A delightful picture of old Rushden at the time of his childhood was placed before the members of Rushden Rotary Club, at their luncheon last Friday, by Mr. Walter Green, an old inhabitant of the town, who left about forty years ago and now resides at Knotting Green.
Mr. Green gave evidence of his marvellous memory and read from an article he had written about thirty years ago, telling of a walk through what are now some of Rushden’s principal streets but were then lanes very often over grown with weeds and briars.
He described how he had set out from “The Tan Yard,” where Messrs. Seamarks’ garage now stands, up a steep hill where the road was overgrown and one was likely to see stoats and rabbits, into some allotments which were known as Crabb’s. From there he went through the Making Close, through “Wheatsheaf Garden” to the toll gate near the Vestry Hall, and along Rectory-road past the little Wesleyan church which stood at the top of George-street.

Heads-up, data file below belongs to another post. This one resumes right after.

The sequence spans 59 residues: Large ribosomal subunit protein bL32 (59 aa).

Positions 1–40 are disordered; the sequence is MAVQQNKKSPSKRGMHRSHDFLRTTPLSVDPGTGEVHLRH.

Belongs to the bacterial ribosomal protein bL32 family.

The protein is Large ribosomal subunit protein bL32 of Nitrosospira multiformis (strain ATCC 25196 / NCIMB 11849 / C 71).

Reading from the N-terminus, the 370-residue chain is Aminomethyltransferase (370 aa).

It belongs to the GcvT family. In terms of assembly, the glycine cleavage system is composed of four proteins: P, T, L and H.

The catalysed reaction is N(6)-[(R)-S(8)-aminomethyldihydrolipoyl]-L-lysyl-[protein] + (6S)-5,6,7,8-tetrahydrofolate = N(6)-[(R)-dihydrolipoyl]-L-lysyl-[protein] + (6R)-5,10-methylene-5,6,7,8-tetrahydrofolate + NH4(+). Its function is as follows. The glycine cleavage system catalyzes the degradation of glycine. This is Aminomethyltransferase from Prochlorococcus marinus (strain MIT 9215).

Path to Higham
“There was no Queen-street, no Victoria-road, no railway just a pathway which led to Higham,” he said. He mentioned a beautiful field, now North-street, where the boys practised running and which sloped steeply down to Higham-road.
Mr. Green then told the true story of a local “character,” Dossie Brown, a pedlar, who lived in a hovel in Duck-street. He described how Dossie, with sheepskin over his shoulders and sacks on his feet, had walked out of the “Wagon and Horses” one Christmas Eve, befriended an old woman who lived in Little-street, and was found dead the next morning.
The vote of thanks was proposed by Rotarian F. J. Sharwood, C.C., who also recalled life in old Rushden.
Four water colour paintings by Mr. Green scenes from the days of his youth were auctioned for the R.A.F. Benevolent Fund and raised £5 15s.
The luncheon was at the Waverley Hotel, Rotarian J. J. Page (president) being in the chair.
Note: Walter was living in Griffith Street in 1901, born 1865, son of Wm Green founder of Grenson's